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Hit the trails

Challenging, regional hikes for outdoor enthusiasts

The final portion of the Kendall Katwalk Trail off Snoqualmie Pass. The trail is 14.5 miles long with over 3,800-foot elevation gain. Photo credit: Christina Butcher

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If you're still sitting on the couch thinking about hiking as the rain patters outside your window this weekend, you're not taking advantage of living in the Pacific Northwest. Serious hikers across the region are already shaking the melancholy from their bones, readying themselves to hit the trails, and we think you should, too. For those who are determined to do some serious hiking this spring and summer, here's a short list of hikes that'll whip you into shape.

Lower Lena Lake Trail (7 miles, 1,200-foot elevation gain)

We know seven miles sounds like a long distance for your first hike of the season, but trust us, the gentle incline and lush overhang of pine trees on Lower Lena Lake Trail make for a relaxing, easy hike. Located on the Olympic Peninsula, this hike offers an out-and-back trail that takes you through old-growth forest, across dry creek beds and finally, to the stunning shores of Lena Lake. You'll only gain 1,200 feet of elevation on this hike, so expect to make it to Lena Lake within an hour or two. If you're daring, jump in the lake once you arrive to cool your body down ... way down.

Mount Si Trail (7.6 miles, 3,277-foot elevation gain)

Once you've conquered Lower Lena Lake Trail, head to North Bend for something a bit more challenging: Mount Si Trail. Thanks to its steep incline -- 3,267 feet from the trailhead to the peak -- Mount Si Trail is nothing to scoff at. Most of your hike will take place on switchbacks, under the cover of trees, but the tail will eventually open to a rocky cliff covered in boulders. Here, you'll be rewarded with incredible views of the surrounding mountain range, and below, the charming city of North Bend. If you still have energy after your climb, you can attempt an ascent of "The Haystack," an exposed scramble (an outcrop of rock requiring your hands to climb up it) at the end of the trail. As many hikers ascend Mount Si in preparation for tackling Mount Rainier, you'll want to make sure to snap a selfie at the end of the trail, otherwise you'll miss out on some serious bragging rights.

Hikers Hut Loop Trail (10 miles, 3,067-foot elevation gain)

With distance and difficulty under your belt, you'll be ready to tackle Hikers Hut Loop Trail. This long -- but not terribly strenuous -- hike is in Tiger Mountain State Forest, near Issaquah. The first portion of the hike is typically a bit crowded, but once you pass Poo Poo Point (about three miles in) you'll find yourself delightfully alone with the trees, weeds and forest critters. Close to half-way through the hike, you'll find Hikers Hut, a teensy metal hut where many an outdoorsman has camped overnight. Partly because the hut is so small (most people would not be able to lay out head-to-toe), we recommend eating lunch on a rough-cut bench just outside the hut while enjoying the views, before jumping back on the trail to finish the loop in the same day.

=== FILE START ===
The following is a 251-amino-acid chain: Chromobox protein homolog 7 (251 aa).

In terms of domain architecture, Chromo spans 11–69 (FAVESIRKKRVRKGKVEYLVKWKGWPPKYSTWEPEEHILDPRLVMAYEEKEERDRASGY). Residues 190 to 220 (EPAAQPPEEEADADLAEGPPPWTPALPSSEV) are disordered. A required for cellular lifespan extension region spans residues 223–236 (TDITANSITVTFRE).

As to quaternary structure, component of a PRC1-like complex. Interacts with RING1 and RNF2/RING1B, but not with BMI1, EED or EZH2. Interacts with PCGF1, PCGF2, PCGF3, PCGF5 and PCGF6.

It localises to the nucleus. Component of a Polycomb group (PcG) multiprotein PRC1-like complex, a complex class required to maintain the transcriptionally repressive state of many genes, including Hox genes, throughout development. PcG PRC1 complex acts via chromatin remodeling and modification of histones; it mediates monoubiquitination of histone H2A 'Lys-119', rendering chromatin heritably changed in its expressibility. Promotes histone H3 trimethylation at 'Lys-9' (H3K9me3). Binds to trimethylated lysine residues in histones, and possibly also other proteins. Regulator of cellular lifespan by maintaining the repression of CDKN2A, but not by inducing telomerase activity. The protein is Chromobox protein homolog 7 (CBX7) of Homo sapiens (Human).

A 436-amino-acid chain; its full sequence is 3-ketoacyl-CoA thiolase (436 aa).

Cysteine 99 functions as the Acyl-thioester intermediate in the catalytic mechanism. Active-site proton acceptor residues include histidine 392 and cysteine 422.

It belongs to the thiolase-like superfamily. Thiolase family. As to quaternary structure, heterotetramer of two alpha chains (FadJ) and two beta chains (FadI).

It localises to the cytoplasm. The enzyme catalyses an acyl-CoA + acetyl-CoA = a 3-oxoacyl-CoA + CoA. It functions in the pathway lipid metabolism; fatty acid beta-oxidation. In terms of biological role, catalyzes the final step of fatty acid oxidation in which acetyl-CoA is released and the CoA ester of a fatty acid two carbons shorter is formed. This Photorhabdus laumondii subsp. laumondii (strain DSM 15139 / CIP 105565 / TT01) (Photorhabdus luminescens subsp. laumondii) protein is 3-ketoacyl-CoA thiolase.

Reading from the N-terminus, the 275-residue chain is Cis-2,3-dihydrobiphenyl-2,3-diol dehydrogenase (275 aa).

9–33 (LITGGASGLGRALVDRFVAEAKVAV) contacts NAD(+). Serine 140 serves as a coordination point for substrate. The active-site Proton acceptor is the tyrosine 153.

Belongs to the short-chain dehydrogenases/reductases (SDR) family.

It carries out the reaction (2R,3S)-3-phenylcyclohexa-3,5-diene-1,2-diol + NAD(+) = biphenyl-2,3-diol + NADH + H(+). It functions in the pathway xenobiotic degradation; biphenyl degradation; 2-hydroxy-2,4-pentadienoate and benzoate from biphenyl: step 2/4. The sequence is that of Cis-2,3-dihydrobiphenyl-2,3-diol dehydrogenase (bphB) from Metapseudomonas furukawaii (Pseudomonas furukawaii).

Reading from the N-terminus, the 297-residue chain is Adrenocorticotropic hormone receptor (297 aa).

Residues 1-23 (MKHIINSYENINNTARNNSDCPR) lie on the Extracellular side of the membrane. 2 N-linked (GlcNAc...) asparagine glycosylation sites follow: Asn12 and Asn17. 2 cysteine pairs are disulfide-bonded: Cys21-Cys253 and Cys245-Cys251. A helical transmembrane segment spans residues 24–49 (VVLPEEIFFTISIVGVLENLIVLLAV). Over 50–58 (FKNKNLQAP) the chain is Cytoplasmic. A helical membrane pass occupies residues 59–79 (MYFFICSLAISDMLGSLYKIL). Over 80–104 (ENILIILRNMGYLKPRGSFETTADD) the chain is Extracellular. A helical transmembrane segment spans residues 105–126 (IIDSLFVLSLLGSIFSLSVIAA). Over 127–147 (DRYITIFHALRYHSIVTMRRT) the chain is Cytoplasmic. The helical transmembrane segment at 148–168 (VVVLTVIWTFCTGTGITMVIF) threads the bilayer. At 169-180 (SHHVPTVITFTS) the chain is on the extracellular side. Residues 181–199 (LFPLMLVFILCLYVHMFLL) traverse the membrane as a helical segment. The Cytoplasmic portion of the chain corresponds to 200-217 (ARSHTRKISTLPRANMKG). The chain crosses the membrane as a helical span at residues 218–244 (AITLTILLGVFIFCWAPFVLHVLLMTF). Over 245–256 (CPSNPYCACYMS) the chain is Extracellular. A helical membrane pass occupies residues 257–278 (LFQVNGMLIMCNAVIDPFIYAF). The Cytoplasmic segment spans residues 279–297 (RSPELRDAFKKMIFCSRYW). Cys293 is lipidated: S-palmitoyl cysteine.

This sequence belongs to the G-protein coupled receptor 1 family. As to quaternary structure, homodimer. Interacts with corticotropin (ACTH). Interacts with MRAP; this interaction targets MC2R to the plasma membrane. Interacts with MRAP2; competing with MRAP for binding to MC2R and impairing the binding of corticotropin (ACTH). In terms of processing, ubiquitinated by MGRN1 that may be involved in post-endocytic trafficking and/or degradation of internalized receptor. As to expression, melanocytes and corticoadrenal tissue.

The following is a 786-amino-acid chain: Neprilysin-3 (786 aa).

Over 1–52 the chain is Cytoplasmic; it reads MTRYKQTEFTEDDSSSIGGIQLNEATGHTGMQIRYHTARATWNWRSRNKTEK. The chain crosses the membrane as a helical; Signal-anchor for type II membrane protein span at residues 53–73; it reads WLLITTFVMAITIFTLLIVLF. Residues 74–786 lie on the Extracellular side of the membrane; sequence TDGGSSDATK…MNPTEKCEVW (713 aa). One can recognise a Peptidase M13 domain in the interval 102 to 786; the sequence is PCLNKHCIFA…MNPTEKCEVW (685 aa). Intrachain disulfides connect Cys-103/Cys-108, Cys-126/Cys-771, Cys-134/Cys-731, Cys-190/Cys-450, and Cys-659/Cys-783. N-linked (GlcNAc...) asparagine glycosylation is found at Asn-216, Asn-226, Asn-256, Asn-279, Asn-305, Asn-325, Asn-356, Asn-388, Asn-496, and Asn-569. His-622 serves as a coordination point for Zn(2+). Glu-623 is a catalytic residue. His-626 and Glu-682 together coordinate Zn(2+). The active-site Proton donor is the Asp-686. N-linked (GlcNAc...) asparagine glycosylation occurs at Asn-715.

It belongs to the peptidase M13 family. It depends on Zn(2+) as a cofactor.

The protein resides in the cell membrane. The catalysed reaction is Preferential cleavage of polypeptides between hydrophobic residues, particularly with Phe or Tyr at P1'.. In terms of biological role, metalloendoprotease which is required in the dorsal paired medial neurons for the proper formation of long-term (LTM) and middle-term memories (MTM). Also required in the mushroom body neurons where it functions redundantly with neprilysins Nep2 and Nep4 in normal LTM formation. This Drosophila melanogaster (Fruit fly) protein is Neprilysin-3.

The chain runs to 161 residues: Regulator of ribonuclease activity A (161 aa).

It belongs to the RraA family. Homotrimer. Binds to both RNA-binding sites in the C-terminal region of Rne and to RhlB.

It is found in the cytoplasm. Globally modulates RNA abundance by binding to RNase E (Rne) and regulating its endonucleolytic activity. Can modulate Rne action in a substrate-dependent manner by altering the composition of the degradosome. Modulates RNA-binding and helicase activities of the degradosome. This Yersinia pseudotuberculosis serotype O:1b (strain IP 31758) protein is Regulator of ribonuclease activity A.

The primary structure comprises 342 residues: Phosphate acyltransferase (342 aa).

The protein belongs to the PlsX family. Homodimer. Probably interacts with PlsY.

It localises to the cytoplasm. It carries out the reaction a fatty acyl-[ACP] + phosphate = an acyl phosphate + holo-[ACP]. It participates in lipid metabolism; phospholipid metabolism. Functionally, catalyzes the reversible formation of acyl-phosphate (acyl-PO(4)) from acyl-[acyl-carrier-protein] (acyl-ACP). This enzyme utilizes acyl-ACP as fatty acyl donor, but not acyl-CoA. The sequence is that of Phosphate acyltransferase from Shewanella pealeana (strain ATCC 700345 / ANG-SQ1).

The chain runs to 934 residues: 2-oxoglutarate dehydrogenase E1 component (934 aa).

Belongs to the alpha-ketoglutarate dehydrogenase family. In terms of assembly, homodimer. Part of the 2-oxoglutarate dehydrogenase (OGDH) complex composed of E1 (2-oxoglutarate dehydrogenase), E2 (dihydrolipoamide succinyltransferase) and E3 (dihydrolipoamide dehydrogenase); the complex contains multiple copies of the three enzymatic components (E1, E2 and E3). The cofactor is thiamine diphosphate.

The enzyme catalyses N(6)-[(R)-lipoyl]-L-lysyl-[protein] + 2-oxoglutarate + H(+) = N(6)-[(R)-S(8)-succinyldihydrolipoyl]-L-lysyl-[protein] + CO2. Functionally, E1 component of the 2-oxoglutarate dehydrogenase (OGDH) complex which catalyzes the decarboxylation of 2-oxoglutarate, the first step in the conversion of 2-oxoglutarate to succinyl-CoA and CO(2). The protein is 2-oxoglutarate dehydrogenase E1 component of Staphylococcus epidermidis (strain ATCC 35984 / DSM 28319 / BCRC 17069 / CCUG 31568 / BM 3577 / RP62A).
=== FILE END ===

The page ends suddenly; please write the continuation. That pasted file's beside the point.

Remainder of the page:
Kendall Katwalk (14.5 miles, 3,858-foot elevation gain)

Do not let the distance or elevation of Kendall Katwalk Trail scare you. Yes, the trail is over 14 miles long, and yes, you'll need to climb almost 4,000 feet before it levels off, but the experience will be unforgettable. Kendall Katwalk Trail is an out-and-back trail on Snoqualmie Pass, and it's part of the Pacific Crest Trail. The hike takes you through pristine, forested area, then along loose and rocky mountainside until you reach the mountain ridge. Here, the trail becomes a path, one which was blasted from a steeply sloped cliff face. You'll need to hug the cliff wall for the last mile or so, as the drop-off on the other side is not only terrifying, but deadly. But, if you can overcome your fear, you'll arrive at a mountaintop meadow where campsites and a sparkling lake await you. Allow yourself a day to ascend to the katwalk and lake, and a second day to return to the trailhead. If and when you complete this trail, you'll be ready for anything.

Pro tips for hiking season

  • Increase your endurance: start by taking a walk for 20-30 minutes, two or three days a week. Then, slowly increase your walking time until you’re able to walk for two to three hours comfortably. Your body will thank you later on the trail, for easing into longer time/distances.
  • Get reacquainted with your pack: dust off your favorite hiking backpack and take it with you on your walks. For now, keep the weight low, then slowly add weight over time. This will let your body get re-accustomed to carrying the weight of your pack without physical discomfort.
  • This is also a great opportunity to organize and restock your hiking supplies. We suggest you:

         *Clean your camelback reservoir and hose
         *Restock your first aid kit
         *Throw your favorite pair of hiking gloves, an extra pair of socks, and a
          bandana or beanie into your pack
         *Tuck a small multi-tool or knife and a thin rope into a side pocket on
          your pack
         *Restock water purification tablets and/or check your water purification pump
         *Grab a few snacks -- dry goods like granola or energy bars -- and tuck them
          into your pack for unexpected cravings on the trail

  • Clean your hiking boots: raise your hand if you left your hiking boots covered in mud last season and they’ve been marinating in the corner of the garage all winter. Yeah, so did we. So, brush off that layer of dried mud, slip your boots on, and go for your weekly walk. If your feet don’t protest after a few treks, chances are your boots have another season of trails left in them.

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